The Sala and Aron Samueli Holocaust Memorial Library at Chapman University is proud to be a contributor to the exhibit “Auschwitz: Not Long Ago. Not Far Away,” which recently opened at the Museum of Jewish Heritage in New York. Including some 700 artifacts and 400 photographs, the exhibit displays many items that have never been exhibited outside of the Auschwitz Museum.
The Sala and Aron Samueli Holocaust Memorial Library contributed a copy of the August 11, 1936 wedding photograph of Alfons and Felicia Haberfeld, leading citizens of the town of Oswiecim, as it was known before the German invasion in September 1939. In addition to her wedding photo, Felicia Haberfeld gifted the Samueli Library with a rare flask from the Haberfeld distillery, a photograph of her 4-year-old daughter Francizka, and original letterhead stationery that includes a drawing of the distillery, one of the leading employers in Oswiecim.
Felicia was born into a large family in Krakow, Poland on July 21, 1919. Remarkably for a woman of that era, she studied at Jagiellonian University in Krakow and in Vienna, earning a master’s degree in philosophy from Jagellonian. In 1936 she married Alfons Haberfeld, a leading industrialist in pre-war Poland, and the couple moved into the elegant Haberfeld House in Oswiecim. The couple played an active role in the civic and Jewish life of the town which had a large Jewish population.
In 1939, Alfons was invited to exhibit his distillery’s products at the World’s Fair in New York. Although Felicia would have preferred not to go, Alfons felt he must accept the extraordinary opportunity, and so the couple entrusted their 23-month old daughter, Franciszka Henryka, to the care of Felicia’s mother. Three weeks later, as the couple was returning home, their ship was intercepted by the British and the couple learned that Poland had been invaded and Germany and Britain were now at war. Interned in England and unable to return to Poland, the couple had to sell their personal belongings in order to pay for passage back to the United States.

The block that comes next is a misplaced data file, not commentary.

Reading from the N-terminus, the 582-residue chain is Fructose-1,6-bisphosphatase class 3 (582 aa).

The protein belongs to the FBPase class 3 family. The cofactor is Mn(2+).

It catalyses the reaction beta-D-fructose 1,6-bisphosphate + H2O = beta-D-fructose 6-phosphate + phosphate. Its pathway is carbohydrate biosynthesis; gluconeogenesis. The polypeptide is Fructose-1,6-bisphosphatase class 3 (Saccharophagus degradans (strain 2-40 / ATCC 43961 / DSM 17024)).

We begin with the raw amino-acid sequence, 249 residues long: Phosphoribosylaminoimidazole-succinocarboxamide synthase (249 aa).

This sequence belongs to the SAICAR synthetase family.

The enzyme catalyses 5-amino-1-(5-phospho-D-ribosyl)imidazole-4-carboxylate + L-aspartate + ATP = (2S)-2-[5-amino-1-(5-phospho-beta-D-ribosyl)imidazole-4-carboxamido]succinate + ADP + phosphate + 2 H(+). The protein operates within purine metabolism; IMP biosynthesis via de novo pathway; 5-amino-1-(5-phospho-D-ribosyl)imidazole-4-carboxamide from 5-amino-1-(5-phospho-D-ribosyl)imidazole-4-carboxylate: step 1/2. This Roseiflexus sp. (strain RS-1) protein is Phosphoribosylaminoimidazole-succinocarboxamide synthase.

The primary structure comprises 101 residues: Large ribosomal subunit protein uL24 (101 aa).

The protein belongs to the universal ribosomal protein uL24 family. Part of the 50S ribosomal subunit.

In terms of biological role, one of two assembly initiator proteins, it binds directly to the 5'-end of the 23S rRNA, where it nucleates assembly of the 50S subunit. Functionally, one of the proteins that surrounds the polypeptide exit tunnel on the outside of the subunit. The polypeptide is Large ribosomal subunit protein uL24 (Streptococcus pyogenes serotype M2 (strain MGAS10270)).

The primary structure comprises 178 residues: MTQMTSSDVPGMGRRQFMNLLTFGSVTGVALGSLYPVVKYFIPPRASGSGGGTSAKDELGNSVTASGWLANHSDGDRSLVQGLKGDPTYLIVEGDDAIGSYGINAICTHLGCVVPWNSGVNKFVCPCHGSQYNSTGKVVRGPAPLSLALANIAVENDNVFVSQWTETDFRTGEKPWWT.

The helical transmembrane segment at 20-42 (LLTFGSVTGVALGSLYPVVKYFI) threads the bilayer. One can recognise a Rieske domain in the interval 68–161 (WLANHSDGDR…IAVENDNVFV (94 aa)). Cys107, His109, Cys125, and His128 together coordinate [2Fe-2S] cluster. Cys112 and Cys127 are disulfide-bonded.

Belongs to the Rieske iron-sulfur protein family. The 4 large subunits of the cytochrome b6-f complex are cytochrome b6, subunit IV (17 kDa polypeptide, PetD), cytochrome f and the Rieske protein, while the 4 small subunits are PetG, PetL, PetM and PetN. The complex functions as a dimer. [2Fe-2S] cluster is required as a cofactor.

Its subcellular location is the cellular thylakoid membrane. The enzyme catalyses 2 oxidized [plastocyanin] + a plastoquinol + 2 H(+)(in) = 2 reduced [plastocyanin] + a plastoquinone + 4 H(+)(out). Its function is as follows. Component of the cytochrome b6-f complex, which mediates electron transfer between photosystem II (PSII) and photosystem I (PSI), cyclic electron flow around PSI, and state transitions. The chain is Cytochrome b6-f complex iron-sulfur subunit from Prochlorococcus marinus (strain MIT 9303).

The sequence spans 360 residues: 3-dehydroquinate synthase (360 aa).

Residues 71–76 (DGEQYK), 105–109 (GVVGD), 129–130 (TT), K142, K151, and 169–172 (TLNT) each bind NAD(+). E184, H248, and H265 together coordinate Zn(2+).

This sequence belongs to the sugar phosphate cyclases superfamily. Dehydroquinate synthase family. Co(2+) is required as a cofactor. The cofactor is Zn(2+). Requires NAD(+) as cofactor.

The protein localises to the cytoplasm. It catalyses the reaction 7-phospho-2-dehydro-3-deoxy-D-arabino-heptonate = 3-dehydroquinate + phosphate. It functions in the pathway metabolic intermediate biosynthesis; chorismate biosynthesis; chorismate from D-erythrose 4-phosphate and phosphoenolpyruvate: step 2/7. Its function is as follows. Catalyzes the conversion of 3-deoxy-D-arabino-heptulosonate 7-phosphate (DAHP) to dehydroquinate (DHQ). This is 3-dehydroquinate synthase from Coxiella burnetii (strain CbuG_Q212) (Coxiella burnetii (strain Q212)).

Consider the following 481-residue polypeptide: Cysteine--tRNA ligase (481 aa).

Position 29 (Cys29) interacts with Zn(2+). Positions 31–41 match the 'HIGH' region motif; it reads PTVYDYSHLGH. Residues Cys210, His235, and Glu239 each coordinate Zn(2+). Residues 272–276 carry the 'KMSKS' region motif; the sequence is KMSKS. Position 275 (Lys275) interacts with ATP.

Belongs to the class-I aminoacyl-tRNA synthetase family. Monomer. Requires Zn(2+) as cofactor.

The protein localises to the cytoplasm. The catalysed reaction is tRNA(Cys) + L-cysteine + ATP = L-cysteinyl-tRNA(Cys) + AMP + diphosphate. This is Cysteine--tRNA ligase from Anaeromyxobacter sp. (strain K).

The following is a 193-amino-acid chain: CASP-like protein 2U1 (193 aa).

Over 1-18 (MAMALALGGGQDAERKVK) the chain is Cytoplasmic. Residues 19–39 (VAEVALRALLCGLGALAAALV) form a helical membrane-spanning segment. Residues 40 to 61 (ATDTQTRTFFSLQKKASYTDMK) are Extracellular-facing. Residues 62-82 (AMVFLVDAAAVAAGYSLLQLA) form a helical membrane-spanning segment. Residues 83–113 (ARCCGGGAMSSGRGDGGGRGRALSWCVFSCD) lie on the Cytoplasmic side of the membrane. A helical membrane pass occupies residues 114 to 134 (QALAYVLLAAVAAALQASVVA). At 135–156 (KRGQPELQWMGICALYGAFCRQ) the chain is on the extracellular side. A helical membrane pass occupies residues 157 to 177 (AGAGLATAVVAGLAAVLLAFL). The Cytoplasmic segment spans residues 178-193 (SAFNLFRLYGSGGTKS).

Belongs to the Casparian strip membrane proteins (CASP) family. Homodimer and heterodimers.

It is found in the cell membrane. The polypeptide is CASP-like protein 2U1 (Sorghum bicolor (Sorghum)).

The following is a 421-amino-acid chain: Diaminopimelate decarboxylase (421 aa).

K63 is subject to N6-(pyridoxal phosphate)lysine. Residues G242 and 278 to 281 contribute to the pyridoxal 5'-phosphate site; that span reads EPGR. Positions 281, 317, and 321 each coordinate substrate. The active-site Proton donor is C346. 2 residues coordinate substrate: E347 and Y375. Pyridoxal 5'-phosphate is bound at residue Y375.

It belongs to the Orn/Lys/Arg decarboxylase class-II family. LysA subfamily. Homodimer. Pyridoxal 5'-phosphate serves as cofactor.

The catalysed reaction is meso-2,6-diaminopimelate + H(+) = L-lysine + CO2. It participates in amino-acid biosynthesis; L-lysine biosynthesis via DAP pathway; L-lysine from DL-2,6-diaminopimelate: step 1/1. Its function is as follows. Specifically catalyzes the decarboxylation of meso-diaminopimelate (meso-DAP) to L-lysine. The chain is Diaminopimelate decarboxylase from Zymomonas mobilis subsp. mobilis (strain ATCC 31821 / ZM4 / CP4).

Stateless and without money, the Haberfelds re-entered the United States through Ellis Island. Their single focus was on making contact with their family and doing anything and everything possible to bring their daughter out of danger. Eventually, in 1944, through second hand reports, the Haberfelds learned that after a time in hiding, their daughter, along with Felicia’s mother, had been transported to the death camp Belzec. After the war, the Haberfeld house and distillery were taken over by the Soviets. The couple fought a long and fruitless battle to regain their property. By 2003 the magnificent Haberfeld House had deteriorated so badly that it had to be demolished.
Felicia gave birth to a second child, Stephen, and the family moved to Los Angeles in 1948. There Felicia earned a degree in library science and the couple became founding members of The “1939” Club, now The 1939 Society. Felicia was an active supporter of the Holocaust program at Chapman University until her death in April 2010. Elegant and gracious, she loved meeting students with whom she shared the unforgettable message: “If you ever lose everything, there are two things you will be left with: your education and love in your heart.”
The wedding photograph of Alfons and Felicia Haberfeld will be displayed in the Auschwitz exhibition in New York until January 3, 2020. It is also included in the 240-page catalog for this exhibit, available at most online book stores. The Haberfeld photos and artifacts are on permanent exhibit at the Sala and Aron Samueli Holocaust Memorial Library in the Leatherby Libraries on the Chapman University campus. Guests may view these artifacts, as well as related items, Monday through Friday from 9:00 a.m. until 4:00 p.m. Group tours can be scheduled by contacting the Rodgers Center for Holocaust Education.
To learn more about Felicia Haberfeld, view her testimony online.
Tiana Taliep is an Archivist for the Sala and Aron Samueli Holocaust Memorial Library and Archive at Chapman University since September 2017. Previously, she worked as a Processing Archivist at the New York Public Library. Tiana earned her B.A. in History from Brooklyn College, and Master’s in Library and Information Science with a certification in Archives and Preservation of Cultural Material from Queens College. She is a second-year student in the War and Society Mater’s program at Chapman University.